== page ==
Well, Egg-Shoes Me!: Presidents, projectiles & the press
By: Daniel Clark
On May 18, 2001, former president Bill Clinton was walking through the streets of Warsaw, when he was struck by an egg thrown by an anti-capitalist protester. But then, you already knew that, from the intense media coverage of the incident at the time.
Surely, you remember the way the press characterized Clinton’s egging as a karmic comeuppance for his eight years of evildoing. Certainly, you recall how they presented it as a fitting end to a failed and discredited administration. Undoubtedly, you recollect how they amplified the egger’s motives, and assumed that he spoke for all of Eastern Europe.
Remember how they described this event as a repudiation of Bill Clinton’s policies regarding free trade, NATO expansion, and the war in the Balkans, and how they portrayed Clinton himself as a pathetic schlimazel? No, of course you don’t, because they never did. In fact, the egging episode went virtually unnoticed by Clinton’s supporters and critics alike, just as it should have.
You’d be hard-pressed to find anybody of any political persuasion who tried to turn the anarchistic egg-tosser into a hero, or suggested that throwing things at President Clinton was a justifiable act. To his credit, Clinton denied his attacker the satisfaction of a successful stunt, by calmly removing his soiled jacket and continuing his walk undisturbed. The media simply reported what happened without editorial intrusion, and a day later, the story was gone.
When President Bush was targeted by a shoe-throwing Saddamite named Muntadar al-Zaidi, however, these same media could hardly contain their glee. The way it was reported, you’d think that Bush had committed some sort of an embarrassing gaffe. In reality, the only one who had done anything to shame himself was al-Zaidi. Bush, like Clinton, reacted coolly and went about his business; yet he, and not his attacker, became the object of ridicule.
The fact that al-Zaidi’s actions showed him to be an enemy of the United States did not stop American reporters from living vicariously through him, as they did by enthusiastically repeating his wimpy outburst, “This is a farewell kiss, you dog!” Harry Callahan, he ain’t, but he sure went ahead and made liberals’ day.
In case you couldn’t figure out for yourself why it’s an insult to throw shoes at somebody, helpful reporters were happy to explain. As quoted by the Media Research Center, CBS reporter Elizabeth Palmer condescendingly lectured, “In the Middle East, there’s no bigger insult than hitting someone with a shoe, a dirty object worn on the lowest part of the body.” In a sentence that read like it was clipped from a bad sequel to Pat the Bunny, the New York Times informed us, “It means that the target is even lower than the shoe, which is always on the ground and dirty.” It’s a good thing they didn’t cover the Clinton episode the same way, or they might have explained to us where eggs come from.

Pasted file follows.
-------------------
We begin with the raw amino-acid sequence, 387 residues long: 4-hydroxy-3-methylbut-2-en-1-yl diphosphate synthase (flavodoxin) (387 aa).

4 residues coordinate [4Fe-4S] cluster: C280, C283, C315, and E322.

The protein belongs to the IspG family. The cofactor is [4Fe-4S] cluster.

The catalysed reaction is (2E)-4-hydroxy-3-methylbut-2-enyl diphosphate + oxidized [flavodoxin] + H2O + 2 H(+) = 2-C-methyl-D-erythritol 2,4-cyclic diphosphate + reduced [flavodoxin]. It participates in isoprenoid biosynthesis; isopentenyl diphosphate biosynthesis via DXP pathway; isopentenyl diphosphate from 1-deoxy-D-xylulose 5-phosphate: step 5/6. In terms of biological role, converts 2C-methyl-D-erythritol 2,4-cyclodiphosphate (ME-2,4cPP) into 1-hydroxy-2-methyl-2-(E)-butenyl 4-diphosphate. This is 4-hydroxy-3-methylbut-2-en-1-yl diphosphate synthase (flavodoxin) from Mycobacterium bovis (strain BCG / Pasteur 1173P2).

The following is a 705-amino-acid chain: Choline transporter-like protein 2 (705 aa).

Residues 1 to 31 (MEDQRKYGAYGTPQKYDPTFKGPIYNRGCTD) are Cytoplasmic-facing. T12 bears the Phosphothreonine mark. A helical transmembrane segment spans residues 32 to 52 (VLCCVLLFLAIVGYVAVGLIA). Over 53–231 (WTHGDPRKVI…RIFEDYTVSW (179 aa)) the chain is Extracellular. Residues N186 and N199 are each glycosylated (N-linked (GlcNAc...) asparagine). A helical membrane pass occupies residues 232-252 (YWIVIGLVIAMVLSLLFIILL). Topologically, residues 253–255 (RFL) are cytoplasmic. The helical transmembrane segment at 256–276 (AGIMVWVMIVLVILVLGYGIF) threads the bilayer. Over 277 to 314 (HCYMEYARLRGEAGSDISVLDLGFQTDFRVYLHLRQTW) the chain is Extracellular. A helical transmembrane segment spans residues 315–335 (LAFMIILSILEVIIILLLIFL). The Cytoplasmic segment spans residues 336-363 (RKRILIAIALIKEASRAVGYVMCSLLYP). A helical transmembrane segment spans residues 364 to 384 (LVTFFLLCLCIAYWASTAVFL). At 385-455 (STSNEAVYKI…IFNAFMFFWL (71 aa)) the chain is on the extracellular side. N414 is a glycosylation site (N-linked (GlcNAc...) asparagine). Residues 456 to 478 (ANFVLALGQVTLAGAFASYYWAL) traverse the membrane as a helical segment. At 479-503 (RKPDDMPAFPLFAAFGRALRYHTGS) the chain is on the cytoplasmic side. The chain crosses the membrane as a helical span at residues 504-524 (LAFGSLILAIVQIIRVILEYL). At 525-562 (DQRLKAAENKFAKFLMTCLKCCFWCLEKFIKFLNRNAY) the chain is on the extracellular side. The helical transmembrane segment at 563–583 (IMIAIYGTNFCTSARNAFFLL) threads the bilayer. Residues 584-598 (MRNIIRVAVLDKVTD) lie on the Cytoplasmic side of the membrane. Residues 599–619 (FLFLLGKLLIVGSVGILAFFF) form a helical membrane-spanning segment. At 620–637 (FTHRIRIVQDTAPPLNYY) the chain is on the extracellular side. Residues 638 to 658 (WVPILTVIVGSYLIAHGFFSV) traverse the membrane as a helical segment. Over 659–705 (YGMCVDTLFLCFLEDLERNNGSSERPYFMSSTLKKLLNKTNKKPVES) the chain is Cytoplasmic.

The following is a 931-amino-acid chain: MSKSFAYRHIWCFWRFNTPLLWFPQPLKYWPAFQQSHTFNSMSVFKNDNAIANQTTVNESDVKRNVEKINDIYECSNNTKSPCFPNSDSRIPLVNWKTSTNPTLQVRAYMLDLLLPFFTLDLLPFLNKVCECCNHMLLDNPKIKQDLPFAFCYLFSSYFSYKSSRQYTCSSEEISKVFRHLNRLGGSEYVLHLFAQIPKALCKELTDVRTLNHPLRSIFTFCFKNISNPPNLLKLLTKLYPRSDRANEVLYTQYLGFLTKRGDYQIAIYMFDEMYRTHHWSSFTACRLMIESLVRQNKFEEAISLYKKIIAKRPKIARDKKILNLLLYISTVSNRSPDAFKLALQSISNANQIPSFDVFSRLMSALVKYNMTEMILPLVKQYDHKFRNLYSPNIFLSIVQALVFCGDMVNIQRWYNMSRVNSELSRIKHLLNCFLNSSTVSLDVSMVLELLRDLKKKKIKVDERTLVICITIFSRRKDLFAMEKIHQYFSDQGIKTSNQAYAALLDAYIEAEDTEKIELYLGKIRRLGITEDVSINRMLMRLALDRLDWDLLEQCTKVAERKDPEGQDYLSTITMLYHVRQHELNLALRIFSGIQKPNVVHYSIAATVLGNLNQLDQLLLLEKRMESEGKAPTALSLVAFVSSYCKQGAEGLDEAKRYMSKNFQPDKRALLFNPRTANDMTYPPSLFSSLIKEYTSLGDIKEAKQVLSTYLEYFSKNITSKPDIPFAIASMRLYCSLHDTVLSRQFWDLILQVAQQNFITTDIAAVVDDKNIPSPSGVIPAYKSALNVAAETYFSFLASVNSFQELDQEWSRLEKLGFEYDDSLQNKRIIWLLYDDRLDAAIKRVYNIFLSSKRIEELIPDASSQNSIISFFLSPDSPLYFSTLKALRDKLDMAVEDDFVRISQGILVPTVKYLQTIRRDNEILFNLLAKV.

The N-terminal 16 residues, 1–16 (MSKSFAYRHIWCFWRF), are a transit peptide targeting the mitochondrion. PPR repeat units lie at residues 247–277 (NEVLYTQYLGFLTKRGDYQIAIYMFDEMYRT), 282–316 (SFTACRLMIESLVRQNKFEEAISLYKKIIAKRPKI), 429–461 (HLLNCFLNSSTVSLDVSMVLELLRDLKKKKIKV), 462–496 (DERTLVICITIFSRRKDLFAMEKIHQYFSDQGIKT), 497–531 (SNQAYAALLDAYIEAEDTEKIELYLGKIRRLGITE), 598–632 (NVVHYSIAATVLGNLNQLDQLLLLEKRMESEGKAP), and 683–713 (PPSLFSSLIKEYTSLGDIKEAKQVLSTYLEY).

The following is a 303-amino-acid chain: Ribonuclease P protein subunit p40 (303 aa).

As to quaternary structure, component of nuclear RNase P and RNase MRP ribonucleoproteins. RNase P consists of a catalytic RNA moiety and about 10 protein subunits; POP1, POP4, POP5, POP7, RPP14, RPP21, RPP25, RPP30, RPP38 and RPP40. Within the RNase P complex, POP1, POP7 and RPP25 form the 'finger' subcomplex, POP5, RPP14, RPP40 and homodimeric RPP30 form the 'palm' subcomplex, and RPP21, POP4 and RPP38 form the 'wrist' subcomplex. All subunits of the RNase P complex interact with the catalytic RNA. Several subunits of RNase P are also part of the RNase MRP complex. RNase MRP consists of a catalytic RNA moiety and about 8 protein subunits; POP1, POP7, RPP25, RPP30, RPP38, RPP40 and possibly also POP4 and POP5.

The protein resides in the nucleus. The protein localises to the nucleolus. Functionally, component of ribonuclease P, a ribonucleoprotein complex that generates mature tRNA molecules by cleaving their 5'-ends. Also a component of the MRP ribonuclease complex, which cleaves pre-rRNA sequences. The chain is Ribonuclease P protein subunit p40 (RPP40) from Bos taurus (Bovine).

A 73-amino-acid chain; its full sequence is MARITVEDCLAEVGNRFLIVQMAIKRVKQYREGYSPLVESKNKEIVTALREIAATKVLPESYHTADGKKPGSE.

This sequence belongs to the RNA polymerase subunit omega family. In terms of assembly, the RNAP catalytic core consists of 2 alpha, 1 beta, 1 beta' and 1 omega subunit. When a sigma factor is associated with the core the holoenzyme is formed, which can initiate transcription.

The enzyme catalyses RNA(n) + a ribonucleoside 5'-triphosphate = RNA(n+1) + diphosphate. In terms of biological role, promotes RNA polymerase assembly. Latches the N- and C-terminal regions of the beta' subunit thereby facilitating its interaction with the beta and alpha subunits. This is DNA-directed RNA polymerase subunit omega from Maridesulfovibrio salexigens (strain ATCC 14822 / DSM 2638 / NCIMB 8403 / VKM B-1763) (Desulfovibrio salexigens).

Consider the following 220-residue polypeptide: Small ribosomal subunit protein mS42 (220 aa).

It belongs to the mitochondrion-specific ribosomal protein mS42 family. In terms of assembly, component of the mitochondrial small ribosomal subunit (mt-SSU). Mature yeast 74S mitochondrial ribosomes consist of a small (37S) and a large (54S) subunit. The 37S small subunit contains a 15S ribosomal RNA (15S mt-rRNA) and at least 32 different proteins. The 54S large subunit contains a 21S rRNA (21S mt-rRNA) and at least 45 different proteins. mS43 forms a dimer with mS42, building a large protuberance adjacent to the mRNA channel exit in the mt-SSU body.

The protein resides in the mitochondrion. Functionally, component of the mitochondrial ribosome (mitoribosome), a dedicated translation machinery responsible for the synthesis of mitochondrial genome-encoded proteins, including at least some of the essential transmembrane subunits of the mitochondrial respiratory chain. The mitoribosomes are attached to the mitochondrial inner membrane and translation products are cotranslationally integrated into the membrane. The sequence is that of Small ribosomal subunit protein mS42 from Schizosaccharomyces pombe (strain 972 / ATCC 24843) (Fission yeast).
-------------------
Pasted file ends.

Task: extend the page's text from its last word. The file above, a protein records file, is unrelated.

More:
Obviously, there was no need for such expounding. It was merely a poorly disguised manner of editorializing. They might as well have told us that it’s insulting to call someone a dog, because dogs like to roll around in things that smell bad. There comes a point where the interpretation is more offensive than the original insult.
The reason al-Zaidi could get so close to the president was that he is himself a reporter. Hence the admiration of the American media, who must wish they could be so brazen in their lack of objectivity. Dave Lindorff, a contributing writer for Salon and The Nation, among other publications, wrote that al-Zaidi “did something that the White House press corps should have done years ago.” There are doubtless some in the corps who agree, but would never dare act on it, although if Helen Thomas were to cast off her shoes in their presence, it would serve them right.
Over the past six years in Iraq, our military has defied the defeatists by pulverizing two fearsome enemies, and throughout, the media have been loath to recognize any examples of American heroism. Now that they’ve finally found their hero, it’s somebody on the other side.
No matter how much conservative commentators lampooned and insulted Clinton, they were not about to take sides with a foreign, America-hating twerp against the President of the United States. That’s because conservatives adhere to the adage that politics stop at the water’s edge. To liberals, on the other hand, politics don’t even stop at the edge of madness.
Daniel Clark is a Staff Writer for the New Media Alliance. The New Media Alliance is a non-profit (501c3) national coalition of writers, journalists and grass-roots media outlets.
Daniel Clark is a writer from Pittsburgh, Pennsylvania. He is the author and editor of a web publication called The Shinbone: The Frontier of the Free Press, where he also publishes a seasonal sports digest as The College Football Czar.